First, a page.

Speaking to the 238 members of the Class of 1929, the faculty and guests at Commencement, President MacCracken attacked a false sophistication and artificiality in contemporary American life and urged a return to honest discussion and frankness of opinion.  The artificial quality of discourse extended, he said, to all areas of the culture—colleges, churches, music, social arts and politics.  “The result,” he proposed, “has been a new artificiality, which makes culture, home and education peppy.... Sophistication takes refuge in virtuosity and makes a stunt of expression.  It’s mechanism is that of dictation and inflation....  Trivial thoughts are spun out in familiar bunk.”  Deliberative thought, expressed in plain and lucid language, MacCracken urged, needed desperately to be again practiced and valued.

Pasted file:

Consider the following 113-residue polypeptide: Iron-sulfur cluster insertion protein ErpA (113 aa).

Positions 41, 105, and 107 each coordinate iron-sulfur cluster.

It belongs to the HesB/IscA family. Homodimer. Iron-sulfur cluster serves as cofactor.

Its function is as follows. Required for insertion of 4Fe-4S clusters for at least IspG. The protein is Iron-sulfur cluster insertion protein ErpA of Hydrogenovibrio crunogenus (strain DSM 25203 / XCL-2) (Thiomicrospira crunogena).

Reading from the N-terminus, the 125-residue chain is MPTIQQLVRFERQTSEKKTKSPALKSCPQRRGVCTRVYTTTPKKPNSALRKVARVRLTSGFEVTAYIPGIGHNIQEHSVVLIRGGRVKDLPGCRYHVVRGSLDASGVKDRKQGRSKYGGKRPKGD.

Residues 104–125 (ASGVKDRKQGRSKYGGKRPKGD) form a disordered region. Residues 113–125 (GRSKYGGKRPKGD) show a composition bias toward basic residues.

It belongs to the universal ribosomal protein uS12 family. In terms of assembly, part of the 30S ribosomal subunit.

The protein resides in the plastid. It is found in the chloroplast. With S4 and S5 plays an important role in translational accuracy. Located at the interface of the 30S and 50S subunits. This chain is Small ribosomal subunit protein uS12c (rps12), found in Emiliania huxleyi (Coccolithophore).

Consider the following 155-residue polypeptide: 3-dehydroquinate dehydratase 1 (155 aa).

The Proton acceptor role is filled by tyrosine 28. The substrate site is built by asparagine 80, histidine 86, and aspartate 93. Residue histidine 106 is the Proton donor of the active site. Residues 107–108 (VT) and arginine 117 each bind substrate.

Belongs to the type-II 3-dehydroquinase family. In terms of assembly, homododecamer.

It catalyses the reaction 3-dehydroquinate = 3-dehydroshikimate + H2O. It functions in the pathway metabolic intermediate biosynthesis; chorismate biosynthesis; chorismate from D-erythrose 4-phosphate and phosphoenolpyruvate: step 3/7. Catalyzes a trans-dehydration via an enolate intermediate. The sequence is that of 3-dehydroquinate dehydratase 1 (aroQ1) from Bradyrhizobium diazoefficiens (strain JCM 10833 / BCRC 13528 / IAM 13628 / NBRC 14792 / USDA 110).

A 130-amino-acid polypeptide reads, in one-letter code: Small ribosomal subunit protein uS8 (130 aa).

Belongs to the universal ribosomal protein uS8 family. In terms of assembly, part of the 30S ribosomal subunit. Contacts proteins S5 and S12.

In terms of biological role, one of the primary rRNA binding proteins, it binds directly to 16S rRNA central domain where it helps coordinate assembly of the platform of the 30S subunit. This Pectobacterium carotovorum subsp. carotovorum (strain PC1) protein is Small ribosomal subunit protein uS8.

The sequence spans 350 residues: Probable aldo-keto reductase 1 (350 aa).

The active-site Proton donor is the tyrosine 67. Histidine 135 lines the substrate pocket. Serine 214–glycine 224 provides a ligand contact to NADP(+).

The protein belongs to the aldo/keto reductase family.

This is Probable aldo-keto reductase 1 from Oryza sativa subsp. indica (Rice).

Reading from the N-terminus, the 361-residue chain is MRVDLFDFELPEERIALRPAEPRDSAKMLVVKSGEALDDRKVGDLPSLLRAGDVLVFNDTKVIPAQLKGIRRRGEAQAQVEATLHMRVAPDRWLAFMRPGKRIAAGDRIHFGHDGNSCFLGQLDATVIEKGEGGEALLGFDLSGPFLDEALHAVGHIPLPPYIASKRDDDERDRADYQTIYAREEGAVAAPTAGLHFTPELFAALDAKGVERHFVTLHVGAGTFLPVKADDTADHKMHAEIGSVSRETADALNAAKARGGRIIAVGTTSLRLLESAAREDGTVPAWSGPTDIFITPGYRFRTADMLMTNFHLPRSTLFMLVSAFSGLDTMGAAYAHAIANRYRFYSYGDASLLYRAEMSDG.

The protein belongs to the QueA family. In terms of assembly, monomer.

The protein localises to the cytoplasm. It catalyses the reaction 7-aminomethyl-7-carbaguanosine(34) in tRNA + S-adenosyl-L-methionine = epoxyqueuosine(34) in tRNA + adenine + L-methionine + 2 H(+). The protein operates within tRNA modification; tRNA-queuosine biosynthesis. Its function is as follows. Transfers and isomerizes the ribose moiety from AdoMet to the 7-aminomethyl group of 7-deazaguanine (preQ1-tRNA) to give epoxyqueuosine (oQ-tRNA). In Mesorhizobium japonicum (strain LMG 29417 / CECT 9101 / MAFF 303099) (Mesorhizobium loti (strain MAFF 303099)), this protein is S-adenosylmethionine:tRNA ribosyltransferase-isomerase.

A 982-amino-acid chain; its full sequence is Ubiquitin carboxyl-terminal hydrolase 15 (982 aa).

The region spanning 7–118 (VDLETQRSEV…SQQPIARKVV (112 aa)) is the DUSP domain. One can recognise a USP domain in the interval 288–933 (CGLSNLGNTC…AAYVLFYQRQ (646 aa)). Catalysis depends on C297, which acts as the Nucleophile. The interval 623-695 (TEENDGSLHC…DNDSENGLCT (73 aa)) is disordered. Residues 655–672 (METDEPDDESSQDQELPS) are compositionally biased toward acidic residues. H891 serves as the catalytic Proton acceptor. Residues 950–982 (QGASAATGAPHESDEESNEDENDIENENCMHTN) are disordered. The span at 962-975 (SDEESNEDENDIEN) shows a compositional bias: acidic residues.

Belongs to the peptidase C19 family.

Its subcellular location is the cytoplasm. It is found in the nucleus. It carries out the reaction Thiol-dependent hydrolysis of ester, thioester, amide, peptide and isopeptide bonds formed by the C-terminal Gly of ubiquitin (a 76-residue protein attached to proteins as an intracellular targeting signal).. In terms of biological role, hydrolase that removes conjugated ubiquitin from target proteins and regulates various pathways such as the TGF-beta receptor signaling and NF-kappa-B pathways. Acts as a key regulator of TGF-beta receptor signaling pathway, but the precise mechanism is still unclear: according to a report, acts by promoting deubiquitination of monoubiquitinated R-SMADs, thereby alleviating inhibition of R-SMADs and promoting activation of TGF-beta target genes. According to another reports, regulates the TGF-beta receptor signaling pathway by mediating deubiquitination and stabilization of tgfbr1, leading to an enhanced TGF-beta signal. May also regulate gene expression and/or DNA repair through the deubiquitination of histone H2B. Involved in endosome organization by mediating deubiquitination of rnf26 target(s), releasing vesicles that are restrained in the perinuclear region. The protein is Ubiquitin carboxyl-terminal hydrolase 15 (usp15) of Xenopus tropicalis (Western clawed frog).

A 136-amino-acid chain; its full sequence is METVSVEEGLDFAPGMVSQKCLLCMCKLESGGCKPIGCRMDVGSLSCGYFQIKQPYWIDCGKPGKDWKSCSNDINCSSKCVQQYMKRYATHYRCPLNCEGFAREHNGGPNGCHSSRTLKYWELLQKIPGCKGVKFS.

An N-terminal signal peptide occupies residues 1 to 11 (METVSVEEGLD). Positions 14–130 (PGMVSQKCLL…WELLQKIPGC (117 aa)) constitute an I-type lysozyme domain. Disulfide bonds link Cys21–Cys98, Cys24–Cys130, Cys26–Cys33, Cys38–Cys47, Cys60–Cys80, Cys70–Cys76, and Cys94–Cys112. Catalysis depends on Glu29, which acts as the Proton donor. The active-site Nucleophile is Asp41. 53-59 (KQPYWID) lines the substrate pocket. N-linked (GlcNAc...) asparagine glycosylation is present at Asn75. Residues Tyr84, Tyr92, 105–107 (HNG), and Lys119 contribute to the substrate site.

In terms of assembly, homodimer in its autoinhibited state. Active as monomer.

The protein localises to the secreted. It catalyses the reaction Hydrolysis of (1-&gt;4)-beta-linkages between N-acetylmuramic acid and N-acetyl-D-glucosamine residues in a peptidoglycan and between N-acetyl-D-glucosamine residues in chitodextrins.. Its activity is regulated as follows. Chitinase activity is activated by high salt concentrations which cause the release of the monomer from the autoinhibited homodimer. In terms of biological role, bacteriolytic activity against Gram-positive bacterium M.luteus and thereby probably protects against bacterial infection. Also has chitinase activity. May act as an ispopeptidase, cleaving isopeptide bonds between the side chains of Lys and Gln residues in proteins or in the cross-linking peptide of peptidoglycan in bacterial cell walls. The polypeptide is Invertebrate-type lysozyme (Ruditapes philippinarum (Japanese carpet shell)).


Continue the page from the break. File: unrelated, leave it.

Master’s degrees were awarded to Margaret Cornelison ’27 and Lydia Ilse Hecht ’29.  Annual gifts to the college totaled $210,000.     The New York Times